Together, these initiatives aim to streamline the planning process, support necessary infrastructure development, and aid regional councils in their housing-related endeavours.

Regional Housing Strategic Planning Fund

16 councils securing grants under the second round of the Regional Housing Strategic Planning Fund.

In Round 1 of the Regional Housing Strategic Planning Fund, $3.85 million was allocated to 20 projects across 19 councils. Notable projects include the Raymond Terrace Sub-Precincts Master Plan collaboration between Port Stephens Council and Homes NSW, aimed at expediting affordable housing supply.

Another project by Port Stephens Council focused on addressing development barriers such as drainage and flooding resilience in the Shoal Bay Precinct.

Armidale Regional Council, another recipient of Round 1 funding, successfully developed and implemented its Local Housing Strategy.
For further details on the councils receiving funding and their respective projects, interested parties can visit the NSW Planning website.

Minister for Planning and Public Spaces Paul Scully emphasised the importance of supporting regional councils in expediting housing delivery for their communities. He highlighted the crucial role of regional NSW in the state’s housing supply landscape and underscored the government’s commitment to ensuring housing targets are met while also addressing future hazards.

 

For more real estate news, click here.

Continue Reading

Local News

AI: Transforming Real Estate in Four Ways

Published

on

By

AI Transforming real estate

AI: Transforming Real Estate in Four Ways

 

In a world where AI reigns supreme, the real estate industry is undergoing a revolutionary transformation. Gone are the days of manual property searches and mundane tasks. AI is reshaping the landscape, empowering professionals, and enhancing customer experiences like never before.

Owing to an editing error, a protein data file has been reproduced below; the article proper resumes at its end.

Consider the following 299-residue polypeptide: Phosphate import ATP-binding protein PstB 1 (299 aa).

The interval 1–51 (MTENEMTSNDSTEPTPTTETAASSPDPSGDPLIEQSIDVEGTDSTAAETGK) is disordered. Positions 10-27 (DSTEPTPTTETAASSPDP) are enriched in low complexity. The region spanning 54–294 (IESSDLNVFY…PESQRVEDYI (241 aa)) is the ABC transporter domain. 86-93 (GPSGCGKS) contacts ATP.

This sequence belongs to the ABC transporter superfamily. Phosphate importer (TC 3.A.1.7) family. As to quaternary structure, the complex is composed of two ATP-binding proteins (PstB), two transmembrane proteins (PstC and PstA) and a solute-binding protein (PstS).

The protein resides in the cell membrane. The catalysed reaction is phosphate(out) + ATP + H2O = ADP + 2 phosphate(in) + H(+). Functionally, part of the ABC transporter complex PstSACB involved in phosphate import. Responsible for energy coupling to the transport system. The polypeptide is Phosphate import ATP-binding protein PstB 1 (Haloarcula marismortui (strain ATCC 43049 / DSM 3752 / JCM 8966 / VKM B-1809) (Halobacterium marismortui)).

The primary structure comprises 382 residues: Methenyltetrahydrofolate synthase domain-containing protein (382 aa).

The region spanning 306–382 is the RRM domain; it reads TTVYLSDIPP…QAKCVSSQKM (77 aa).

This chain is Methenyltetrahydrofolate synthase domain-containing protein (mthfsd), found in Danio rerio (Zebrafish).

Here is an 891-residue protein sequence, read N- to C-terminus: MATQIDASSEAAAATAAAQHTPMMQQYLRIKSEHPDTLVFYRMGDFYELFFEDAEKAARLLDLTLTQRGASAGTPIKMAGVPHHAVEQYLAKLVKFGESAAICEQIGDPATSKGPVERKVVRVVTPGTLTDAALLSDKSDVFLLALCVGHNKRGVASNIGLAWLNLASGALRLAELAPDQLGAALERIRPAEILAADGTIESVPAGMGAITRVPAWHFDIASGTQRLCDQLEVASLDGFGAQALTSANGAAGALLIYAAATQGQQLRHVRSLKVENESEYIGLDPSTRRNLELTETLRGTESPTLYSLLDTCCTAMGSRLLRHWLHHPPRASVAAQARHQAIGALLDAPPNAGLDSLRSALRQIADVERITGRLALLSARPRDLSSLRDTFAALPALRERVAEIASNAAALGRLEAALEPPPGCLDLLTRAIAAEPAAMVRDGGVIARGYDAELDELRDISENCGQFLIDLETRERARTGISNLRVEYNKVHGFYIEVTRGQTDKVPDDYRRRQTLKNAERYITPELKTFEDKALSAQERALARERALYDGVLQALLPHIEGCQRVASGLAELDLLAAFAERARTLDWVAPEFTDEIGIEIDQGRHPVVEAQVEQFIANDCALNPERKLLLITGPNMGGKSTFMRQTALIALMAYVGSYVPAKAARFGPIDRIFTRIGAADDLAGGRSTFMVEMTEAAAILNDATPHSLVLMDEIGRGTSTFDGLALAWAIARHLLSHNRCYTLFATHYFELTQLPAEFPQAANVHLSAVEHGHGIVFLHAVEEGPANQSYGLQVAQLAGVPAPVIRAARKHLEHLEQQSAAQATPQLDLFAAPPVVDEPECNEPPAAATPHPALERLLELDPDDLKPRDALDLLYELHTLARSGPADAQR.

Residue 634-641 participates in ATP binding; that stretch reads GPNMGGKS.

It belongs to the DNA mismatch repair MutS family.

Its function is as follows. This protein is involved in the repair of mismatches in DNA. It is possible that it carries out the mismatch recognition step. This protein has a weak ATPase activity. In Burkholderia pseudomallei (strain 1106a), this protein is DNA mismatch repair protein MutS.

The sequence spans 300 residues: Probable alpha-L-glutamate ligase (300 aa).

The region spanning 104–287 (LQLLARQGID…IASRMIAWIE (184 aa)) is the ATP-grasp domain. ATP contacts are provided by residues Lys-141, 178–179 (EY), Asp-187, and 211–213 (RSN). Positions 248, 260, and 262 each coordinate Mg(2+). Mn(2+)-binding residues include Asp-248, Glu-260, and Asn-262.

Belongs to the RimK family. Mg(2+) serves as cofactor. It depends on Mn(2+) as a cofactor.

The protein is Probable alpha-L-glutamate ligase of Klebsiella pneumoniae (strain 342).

Here are four ways AI is revolutionising real estate:

  1. Enhanced Customer Satisfaction: AI-powered assistants engage with clients, address queries, and provide personalised recommendations, offering round-the-clock support. This frees up professionals’ time to focus on high-value tasks, leading to unparalleled customer experiences.
  2. Empowered Property Search: AI algorithms analyse vast amounts of data to deliver accurate insights and personalised recommendations, streamlining the property search process. Buyers and professionals can make more informed decisions quickly, aligning with customer demands.
  3. Better Data for Investors: AI simplifies property valuation and risk assessment by analysing real-time data and identifying patterns. Investors can make informed decisions based on predictive analytics, ensuring profitable investments in a dynamic market.
  4. Simplified Property Management: AI-driven smart home technologies automate routine tasks, monitor energy consumption, and detect maintenance issues in real-time. This streamlines property management, reduces costs, and optimises property performance.
AI Transforming real estate

In a world where AI reigns supreme, the real estate industry is undergoing a revolutionary transformation.

AI is not only transforming real estate operations but also propelling the industry into predictive analytics. By leveraging historical data and market trends, AI algorithms forecast future property prices and demand, empowering professionals to seize profitable opportunities and stay ahead of the curve. With AI, the future of real estate looks promising.